Before I forgot. Here are some factor that one’s must consider before purchasing your travel ticket. Please read on…
- Trying to see too many places. Think quality, not quantity. Less is more. You will have more time to actually see things if you spend 2 days in Paris rather than 1 day in Paris, half a day in a train, and half a day in Amsterdam. Even if the second option covers 2 instead of 1 cities you have less time to see things.
- Trying to see everything. (Also known as ‘We want to see as much as we can’) You will have to make choices. Europe has 1000s of places worth visiting. Accept that you can’t see everything on a trip (or in a lifetime for that matter!) Plan like you’ll come back one day as there is no way you can see it all.
- Underestimating travel time. Even if the train ride between London and Paris takes just over 2 hours, from hotel-door-to-hotel-door you will spend closer to six hours. (checking out of the hotel, getting to the station/airport in time, waiting, sometimes security (for flights), getting to your new hotel, etc.) That’s half a day every time you move.
- Thinking in terms of ‘countries’ and not of ‘places’. People who say things like ‘Can I see 3 countries in 10 days?’ are mixing up countries and places. Most countries have so much to offer, you can’t see/do/cover them, even
if you had a month to travel. You can, however, visit 3 places in 10 days. Whether those 3 places are all in the same country or in 3 different ones usually doesn’t matter that much in terms of travel time. What is a ‘place’? A city or an area with several smaller attractions. E.g. Paris is a place. Or Tuscany. Or a Greek island. How many places should you plan to visit? As a rule of thumb, take the number of days you have and divide by 3.5. That’s the number of places you should build into an itinerary. Why 3.5? Because a place that’s worth visiting is generally worth 3 days, and you lose half a day each time you travel. It’s just a rule of thumb- there will be exceptions. But it’s a good starting point to check if you’re cramming too much into an itinerary.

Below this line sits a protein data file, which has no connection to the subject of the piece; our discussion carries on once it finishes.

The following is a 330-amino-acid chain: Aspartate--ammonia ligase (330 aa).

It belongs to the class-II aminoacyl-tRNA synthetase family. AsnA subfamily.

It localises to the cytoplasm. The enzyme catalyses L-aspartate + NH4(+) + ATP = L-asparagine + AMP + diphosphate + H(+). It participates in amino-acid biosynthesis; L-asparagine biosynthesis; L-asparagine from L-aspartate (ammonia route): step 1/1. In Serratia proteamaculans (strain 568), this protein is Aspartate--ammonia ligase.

- Focusing on the big cities only. Europe is not just capitals, What makes countries unique and different is often more easily found in the countryside than in cities. The best itineraries combine capital cities with provincial towns and countryside.
Please discuss budgets in Euro as that is the currency in use in most of Western Europe.The consensus on this board is that you need about €50 a day as a minimum to survive.This covers:
€ 20 for a dorm bed or cheap shared double room (If you’re budget traveller)
€15 for 3 self-catering meals (supermarkets and street/fast food)
€3-5 for local transport within a city
€8-10 for one activity per day. This could be laundry, or a museum, or a few coffees …
Not included are: getting to Europe, inter-city travel, full-on sit down meals, and alcohol (for those who drink).
Given that this doesn’t leave much room for fun activities, a budget of €70/day is more realistic. Of course, as you spend more on accommodation or meals, the sky is the limit.
Keep in mind that these are averages for Europe. Individual countries may be more or less expensive. Switzerland and Norway are significantly more expensive than Bulgaria or Portugal.
How to keep costs down?
The amount of moving around you do has a huge impact on budget. If you want to save money, the trick is to move less. If you spend 7 days in Paris you will spend less than if you spend 3 days in Paris, 2 days in Brussels and 2 days in Amsterdam. Not just because you save on transport but also because you get economies of scale (more days means more time to figure out how things work, including the cheapest way to do things)
It will also be cheaper if you spend 5 days in Paris and then 2 in a small town near Paris, because transport will be cheaper (local trains and buses rather than high speed trains or planes) and because smaller towns/villages are often cheaper than capitals (and as said they also give you a different impression of the country).
In terms of exchanging money, in 99% of cases the cheapest and safest way to get local currency is using ATMs with a debit card issued by your local bank. Period. A credit card is complementary and reduces the amount of cash needed.